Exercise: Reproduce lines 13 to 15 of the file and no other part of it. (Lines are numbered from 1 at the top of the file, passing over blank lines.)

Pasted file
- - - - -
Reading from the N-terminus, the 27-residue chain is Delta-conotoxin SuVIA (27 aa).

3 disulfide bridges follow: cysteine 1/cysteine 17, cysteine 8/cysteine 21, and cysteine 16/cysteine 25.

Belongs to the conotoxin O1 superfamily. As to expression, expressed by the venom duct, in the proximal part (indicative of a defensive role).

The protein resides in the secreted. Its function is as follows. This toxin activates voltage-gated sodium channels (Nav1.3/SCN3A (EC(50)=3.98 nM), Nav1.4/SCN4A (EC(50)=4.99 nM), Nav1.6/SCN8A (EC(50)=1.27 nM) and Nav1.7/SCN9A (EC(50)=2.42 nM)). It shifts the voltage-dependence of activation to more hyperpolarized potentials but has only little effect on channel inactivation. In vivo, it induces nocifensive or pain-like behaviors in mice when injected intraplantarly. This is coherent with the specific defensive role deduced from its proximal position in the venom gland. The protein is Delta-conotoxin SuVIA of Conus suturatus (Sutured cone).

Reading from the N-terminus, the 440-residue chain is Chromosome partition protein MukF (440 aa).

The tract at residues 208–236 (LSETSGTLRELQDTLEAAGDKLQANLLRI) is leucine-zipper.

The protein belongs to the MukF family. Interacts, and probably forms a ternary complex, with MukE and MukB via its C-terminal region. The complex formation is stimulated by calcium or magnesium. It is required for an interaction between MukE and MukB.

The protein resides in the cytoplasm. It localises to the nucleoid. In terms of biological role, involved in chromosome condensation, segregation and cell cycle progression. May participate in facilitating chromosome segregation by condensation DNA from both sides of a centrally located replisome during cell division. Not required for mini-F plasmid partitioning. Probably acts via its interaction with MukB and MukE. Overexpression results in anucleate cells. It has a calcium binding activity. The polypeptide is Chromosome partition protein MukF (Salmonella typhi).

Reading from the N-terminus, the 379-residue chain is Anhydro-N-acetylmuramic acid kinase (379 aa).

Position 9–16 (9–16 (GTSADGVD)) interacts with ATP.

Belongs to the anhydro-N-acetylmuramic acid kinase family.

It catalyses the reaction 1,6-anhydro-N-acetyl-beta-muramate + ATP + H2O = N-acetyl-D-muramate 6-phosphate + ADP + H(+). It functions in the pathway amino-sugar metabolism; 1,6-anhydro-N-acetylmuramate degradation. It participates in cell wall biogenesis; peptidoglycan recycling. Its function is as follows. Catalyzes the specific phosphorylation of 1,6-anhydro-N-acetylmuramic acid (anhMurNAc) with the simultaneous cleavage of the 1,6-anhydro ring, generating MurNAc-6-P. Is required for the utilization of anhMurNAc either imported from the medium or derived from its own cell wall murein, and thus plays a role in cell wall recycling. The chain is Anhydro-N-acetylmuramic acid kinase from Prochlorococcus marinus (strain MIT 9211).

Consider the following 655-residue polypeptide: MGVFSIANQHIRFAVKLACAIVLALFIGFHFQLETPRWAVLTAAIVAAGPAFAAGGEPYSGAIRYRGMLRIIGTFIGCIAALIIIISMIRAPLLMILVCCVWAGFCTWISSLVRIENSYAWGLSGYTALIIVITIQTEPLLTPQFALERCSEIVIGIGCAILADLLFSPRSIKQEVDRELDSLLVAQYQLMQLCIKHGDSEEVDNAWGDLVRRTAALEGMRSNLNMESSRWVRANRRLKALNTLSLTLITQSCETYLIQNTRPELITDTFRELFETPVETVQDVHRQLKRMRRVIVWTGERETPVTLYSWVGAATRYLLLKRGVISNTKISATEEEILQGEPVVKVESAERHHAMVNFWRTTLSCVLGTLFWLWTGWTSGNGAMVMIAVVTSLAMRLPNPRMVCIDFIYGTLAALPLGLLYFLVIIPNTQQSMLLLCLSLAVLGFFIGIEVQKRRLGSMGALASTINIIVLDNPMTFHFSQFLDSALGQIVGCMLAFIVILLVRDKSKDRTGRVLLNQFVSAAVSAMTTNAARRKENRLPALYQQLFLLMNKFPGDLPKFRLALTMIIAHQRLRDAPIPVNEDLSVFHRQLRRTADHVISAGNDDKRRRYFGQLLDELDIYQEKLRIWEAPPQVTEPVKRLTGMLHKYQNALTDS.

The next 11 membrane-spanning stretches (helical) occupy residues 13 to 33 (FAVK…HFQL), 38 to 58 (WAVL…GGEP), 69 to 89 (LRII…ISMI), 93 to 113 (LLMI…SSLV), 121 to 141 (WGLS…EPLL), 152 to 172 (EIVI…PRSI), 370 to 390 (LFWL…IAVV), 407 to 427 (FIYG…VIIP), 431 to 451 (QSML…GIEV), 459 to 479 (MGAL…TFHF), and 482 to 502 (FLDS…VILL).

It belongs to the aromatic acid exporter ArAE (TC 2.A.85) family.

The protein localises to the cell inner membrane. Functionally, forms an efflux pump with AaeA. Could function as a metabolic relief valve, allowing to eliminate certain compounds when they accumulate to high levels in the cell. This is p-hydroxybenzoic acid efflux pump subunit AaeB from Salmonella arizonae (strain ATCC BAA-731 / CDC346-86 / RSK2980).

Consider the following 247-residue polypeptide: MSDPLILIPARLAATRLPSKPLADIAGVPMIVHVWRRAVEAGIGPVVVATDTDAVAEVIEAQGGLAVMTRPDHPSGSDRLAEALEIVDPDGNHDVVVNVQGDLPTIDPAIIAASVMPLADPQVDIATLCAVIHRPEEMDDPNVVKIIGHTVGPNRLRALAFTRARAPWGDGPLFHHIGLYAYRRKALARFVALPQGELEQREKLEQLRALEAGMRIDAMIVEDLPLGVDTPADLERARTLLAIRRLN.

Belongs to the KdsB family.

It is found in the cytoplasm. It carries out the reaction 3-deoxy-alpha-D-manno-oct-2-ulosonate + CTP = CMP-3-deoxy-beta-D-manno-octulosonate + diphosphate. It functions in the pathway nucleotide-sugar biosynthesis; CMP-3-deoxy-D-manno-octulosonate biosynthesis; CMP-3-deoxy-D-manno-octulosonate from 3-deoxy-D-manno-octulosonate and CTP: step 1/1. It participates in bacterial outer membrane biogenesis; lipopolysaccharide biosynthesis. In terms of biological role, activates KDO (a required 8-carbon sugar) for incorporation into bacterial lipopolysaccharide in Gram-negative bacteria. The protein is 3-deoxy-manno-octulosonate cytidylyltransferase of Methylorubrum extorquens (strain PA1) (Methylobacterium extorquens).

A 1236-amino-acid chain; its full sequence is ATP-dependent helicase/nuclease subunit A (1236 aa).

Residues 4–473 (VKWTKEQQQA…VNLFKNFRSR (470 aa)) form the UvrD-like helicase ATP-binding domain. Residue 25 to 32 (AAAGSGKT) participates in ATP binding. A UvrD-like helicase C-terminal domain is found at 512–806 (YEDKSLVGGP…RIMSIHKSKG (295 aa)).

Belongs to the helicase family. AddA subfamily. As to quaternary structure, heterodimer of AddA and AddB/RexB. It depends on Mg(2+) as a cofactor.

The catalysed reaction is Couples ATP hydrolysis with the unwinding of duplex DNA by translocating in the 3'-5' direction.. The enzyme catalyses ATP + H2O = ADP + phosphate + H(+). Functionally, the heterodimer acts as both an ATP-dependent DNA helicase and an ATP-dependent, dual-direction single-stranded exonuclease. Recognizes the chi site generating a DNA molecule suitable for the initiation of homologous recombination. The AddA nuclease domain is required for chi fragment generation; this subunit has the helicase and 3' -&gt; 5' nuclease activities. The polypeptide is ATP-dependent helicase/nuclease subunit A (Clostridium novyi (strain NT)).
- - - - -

Consider the following 655-residue polypeptide: MGVFSIANQHIRFAVKLACAIVLALFIGFHFQLETPRWAVLTAAIVAAGPAFAAGGEPYSGAIRYRGMLRIIGTFIGCIAALIIIISMIRAPLLMILVCCVWAGFCTWISSLVRIENSYAWGLSGYTALIIVITIQTEPLLTPQFALERCSEIVIGIGCAILADLLFSPRSIKQEVDRELDSLLVAQYQLMQLCIKHGDSEEVDNAWGDLVRRTAALEGMRSNLNMESSRWVRANRRLKALNTLSLTLITQSCETYLIQNTRPELITDTFRELFETPVETVQDVHRQLKRMRRVIVWTGERETPVTLYSWVGAATRYLLLKRGVISNTKISATEEEILQGEPVVKVESAERHHAMVNFWRTTLSCVLGTLFWLWTGWTSGNGAMVMIAVVTSLAMRLPNPRMVCIDFIYGTLAALPLGLLYFLVIIPNTQQSMLLLCLSLAVLGFFIGIEVQKRRLGSMGALASTINIIVLDNPMTFHFSQFLDSALGQIVGCMLAFIVILLVRDKSKDRTGRVLLNQFVSAAVSAMTTNAARRKENRLPALYQQLFLLMNKFPGDLPKFRLALTMIIAHQRLRDAPIPVNEDLSVFHRQLRRTADHVISAGNDDKRRRYFGQLLDELDIYQEKLRIWEAPPQVTEPVKRLTGMLHKYQNALTDS.

The next 11 membrane-spanning stretches (helical) occupy residues 13 to 33 (FAVK…HFQL), 38 to 58 (WAVL…GGEP), 69 to 89 (LRII…ISMI), 93 to 113 (LLMI…SSLV), 121 to 141 (WGLS…EPLL), 152 to 172 (EIVI…PRSI), 370 to 390 (LFWL…IAVV), 407 to 427 (FIYG…VIIP), 431 to 451 (QSML…GIEV), 459 to 479 (MGAL…TFHF), and 482 to 502 (FLDS…VILL).

It belongs to the aromatic acid exporter ArAE (TC 2.A.85) family.